Eric Orth: We should consider who we're authenticating. In a lot of use cases the client might know who they want to get this information from (maybe from their ISP), but in other use cases the client doesn't know. But if we just get this information from the network, this isn't an authentication problem, but we still have all these security issues, to avoid giving attackers capabilities they didn't have before. For example, staying within DHCP helps because the network already knows who is permitted to issue DHCP messages and who is not. Otherwise, we might let information through that wasn't supposed to get through.
EKR: I think it's interesting to frame this as Tommy did, as "am I using the DNS resolver I was supposed to be using". So for that even simple opportunistic probing could work. ... The problem with DHCP guards is that clients don't know if DHCP guards are in place or not. If it's insecure, you can't rely on it. It's fine to have mechanisms that might not make the system better but can't make it worse, but not mechanisms that might make it better or worse.
Warren Kumari: (1) In order for an attacker to do DHCP injection they need to be on the same layer 2 network. (2) Almost all wifi networks already have DHCP guard functionality built in. As do most switches. Yes, there's no way for the client to know that but don't let perfect be enemy of good.
Let's solve it for some of the people some of the time.
Tiru: Agree with Warren. One thing I like about DHCP is that in addition to layer 2 protection, we can make it part of a multi-layer solution, like giving it priority but falling back to discovery over DNS (which could be vulnerable to other attacks) if there is no encrypted DNS in DHCP.
Martin Thomson: Interested in what Ben said. I think the vulnerability in SUDN has been highlighted, but if the attacker controls DHCP, so I don't think we should expect anything we build here to have a higher degree of security than the configuration protocol that you're already using.
Paul Hoffman: To mix Tiru + Martin's points: there may be a hierarchy of precedence in what we suggest people use. The user may only have one possibility at any given time. The idea of doing everything in DHCP, or doing everything in the resolver, is probably not good, but we can do more than one, and the working group can provide a prioritized list based on which ones we think are most secure and most likely to work . We don't have to know all of these initially, but if we assume there will be more than one, that's a reasonable way to move forward.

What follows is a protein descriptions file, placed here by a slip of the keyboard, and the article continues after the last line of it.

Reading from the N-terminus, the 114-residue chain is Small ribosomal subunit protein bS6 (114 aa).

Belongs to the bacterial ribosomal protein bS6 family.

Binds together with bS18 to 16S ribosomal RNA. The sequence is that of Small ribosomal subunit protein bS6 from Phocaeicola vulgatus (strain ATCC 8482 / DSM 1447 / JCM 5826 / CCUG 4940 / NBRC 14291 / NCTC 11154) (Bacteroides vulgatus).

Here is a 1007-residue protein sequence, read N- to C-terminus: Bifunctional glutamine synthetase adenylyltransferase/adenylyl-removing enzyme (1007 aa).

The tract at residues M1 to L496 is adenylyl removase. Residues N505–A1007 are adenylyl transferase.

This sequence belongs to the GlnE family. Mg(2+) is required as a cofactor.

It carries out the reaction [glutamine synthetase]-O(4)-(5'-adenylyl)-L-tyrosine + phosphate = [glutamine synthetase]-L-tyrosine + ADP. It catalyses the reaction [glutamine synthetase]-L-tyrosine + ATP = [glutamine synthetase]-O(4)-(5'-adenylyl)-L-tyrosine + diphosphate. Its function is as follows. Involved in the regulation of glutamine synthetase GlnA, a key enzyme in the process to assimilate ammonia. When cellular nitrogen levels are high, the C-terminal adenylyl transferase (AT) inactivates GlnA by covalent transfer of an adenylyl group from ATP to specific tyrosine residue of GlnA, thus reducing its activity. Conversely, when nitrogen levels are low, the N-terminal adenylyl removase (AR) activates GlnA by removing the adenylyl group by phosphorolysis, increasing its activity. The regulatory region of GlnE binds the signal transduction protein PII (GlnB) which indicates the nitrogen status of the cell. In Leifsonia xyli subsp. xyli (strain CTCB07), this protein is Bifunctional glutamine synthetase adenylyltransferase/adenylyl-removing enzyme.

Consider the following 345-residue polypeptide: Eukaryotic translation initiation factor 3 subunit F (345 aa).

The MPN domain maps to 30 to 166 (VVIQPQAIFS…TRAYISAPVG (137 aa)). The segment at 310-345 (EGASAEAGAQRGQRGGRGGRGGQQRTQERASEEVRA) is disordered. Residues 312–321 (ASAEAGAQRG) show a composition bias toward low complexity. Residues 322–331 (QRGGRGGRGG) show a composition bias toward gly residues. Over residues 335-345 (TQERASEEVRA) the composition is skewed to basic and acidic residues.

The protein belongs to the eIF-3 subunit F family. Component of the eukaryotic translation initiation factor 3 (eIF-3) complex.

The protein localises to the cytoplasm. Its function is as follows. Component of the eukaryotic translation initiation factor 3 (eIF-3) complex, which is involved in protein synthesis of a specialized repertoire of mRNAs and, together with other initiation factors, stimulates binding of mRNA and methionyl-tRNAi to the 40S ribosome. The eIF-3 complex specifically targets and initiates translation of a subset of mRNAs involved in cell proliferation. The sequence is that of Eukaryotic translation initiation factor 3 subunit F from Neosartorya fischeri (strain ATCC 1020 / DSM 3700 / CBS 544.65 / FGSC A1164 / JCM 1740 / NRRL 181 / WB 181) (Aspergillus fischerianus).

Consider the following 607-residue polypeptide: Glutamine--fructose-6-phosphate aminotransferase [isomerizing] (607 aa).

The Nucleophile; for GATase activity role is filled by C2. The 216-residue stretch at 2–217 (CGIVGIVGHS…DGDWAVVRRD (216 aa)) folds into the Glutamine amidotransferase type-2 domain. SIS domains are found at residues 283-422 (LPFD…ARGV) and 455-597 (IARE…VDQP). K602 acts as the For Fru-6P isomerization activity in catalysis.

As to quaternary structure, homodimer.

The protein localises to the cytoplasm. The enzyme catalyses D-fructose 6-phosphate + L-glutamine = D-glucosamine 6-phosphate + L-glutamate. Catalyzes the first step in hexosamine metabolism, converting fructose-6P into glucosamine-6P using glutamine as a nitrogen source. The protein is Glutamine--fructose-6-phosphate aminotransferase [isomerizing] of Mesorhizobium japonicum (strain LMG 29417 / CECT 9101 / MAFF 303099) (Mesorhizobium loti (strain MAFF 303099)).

Glenn (not as chair): It might be useful for people who are concerned with specific DHCP attack scenarios to post documented attacks to the list.
Tiru: I think in addition to insecure discovery mechanisms like DHCP, I think we should also consider the work happening in places like RATS, and compare it to the validation performed by Chrome and Firefox on their lists of built-in resolvers. Validation like that could help remove some of the easier attacks.
[13 min break]
Paul Wouters: Yes
Jim Reid: Yes, it can play a role.
Mark Andrews: ditto
Ralf Weber: Yes
Daniel Migault: Yes
Warren Kumari: Yes
Paul Hoffmann: Yes
Mike Bishop: Yes, but we're not going to get authenticated DHCP, so anything there is no more trusted than what we have today. It can play a role in discovery, but we also need to think about that security model, what security do we actually get? I'm not sure it's where we should start, but it can play a role.
Nicolai Leymann: Yes
Dan Geist: Yes. It may not provide the security level for every circumstance and use case, but if we have a reasonable expectation of security with DHCP today, we should investigate what it would take to do DoT or DoH with DHCP today.
Paul Wouters: Yes
Tommy Pauly: Yes as it's no worse. But shouldn't focus too much time on it as it won't give us the widest benefit short term. Need other mechanisms that are deployable sooner.
Eric Orth: I'm sure it has a strong role, but we should keep in mind that it can't be the only mechanism or the root of all of our mechanisms, so a lot of users can't use it. For Chrome, we don't look at DHCP; we get the configuration from the OS (which gets it from DHCP). DHCP is only going to solve one part of the problem; different clients are goin to have different needs and get their info from different sources.
Glenn (as chair): Clarification on OS/app differences - is psrt of the issue that apps don't see dhcp messages versus OS level discovery where the OS can see dhcp messages?
Eric Orth: I think there's likely some correlation between OSes and applications preferring different mechanisms, but I think it really comes down to the specific client or use case. Some clients just won't want to look at DHCP.
Martin Thomson: DHCP might be an easy win but it's insufficient. Applications may not be able to get it, and the prevalence of forwarders that don't pass DHCP options from upstream. Unless we modify PPPoE and the forwarder box, that info won't reach the client.